However, according to a recent article by the Economist (NATO after Libya – A troubling victory), NATO’s European members were highly dependent on American military help to keep going.  In particular, America provided about three-quarters of the aerial tankers without which the strike fighters, mostly flying from bases in Italy, could not have reached their targets.  America also provided most of the cruise missiles that degraded Colonel Qaddafi’s air defenses sufficiently for the no-fly zone to be rapidly established.  When stocks of precision-guided weapons ran low after only a couple of months, America had to provide fresh supplies.  And finally, few attack missions were flown without American electronic warfare aircraft operating above as “guardian angels”.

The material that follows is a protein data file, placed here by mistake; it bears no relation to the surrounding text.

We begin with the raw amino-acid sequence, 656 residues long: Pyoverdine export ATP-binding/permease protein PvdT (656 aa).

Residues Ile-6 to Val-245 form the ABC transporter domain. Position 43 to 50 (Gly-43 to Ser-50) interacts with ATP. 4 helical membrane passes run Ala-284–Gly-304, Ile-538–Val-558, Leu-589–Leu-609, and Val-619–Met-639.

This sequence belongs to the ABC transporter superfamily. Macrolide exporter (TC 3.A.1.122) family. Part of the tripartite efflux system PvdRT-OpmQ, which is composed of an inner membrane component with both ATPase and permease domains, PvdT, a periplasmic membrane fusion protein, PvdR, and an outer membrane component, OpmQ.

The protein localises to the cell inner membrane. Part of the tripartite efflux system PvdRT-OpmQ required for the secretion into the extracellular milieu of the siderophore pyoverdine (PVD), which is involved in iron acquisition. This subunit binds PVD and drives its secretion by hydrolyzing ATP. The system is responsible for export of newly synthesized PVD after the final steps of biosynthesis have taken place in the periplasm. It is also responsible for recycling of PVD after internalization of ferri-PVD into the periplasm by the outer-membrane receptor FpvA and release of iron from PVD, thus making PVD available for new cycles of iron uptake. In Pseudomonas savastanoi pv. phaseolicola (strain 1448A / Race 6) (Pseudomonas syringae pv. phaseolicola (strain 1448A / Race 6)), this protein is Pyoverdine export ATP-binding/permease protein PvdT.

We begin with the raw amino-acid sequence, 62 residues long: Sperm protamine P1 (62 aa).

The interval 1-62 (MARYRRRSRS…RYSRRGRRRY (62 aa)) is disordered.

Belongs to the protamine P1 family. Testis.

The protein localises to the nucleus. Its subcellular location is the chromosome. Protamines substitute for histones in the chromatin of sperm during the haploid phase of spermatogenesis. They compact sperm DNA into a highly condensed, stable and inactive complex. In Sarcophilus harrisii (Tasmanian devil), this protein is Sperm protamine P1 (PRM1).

Overall, NATO’s involvement in Libya could restore the moral authority of the U.S., as defender of democracy and human rights.  NATO’s shortcoming could be blessings in disguise: a wake-up call for the future of the alliance, and European priories for future military acquisitions and developments.

On the other hand, some have argued that the principles of non-interference in the internal affairs of foreign states, as set by the UN Charter and other Declarations by the UN General Assembly were violated by the NATO and the other foreign forces that helped the Libyan rebels overthrow Gaddafi.  Sergey Brezkun of the Russian Academy of Military Sciences goes as far as to call this western intervention “a return to the old days of ‘gun-boat diplomacy’.”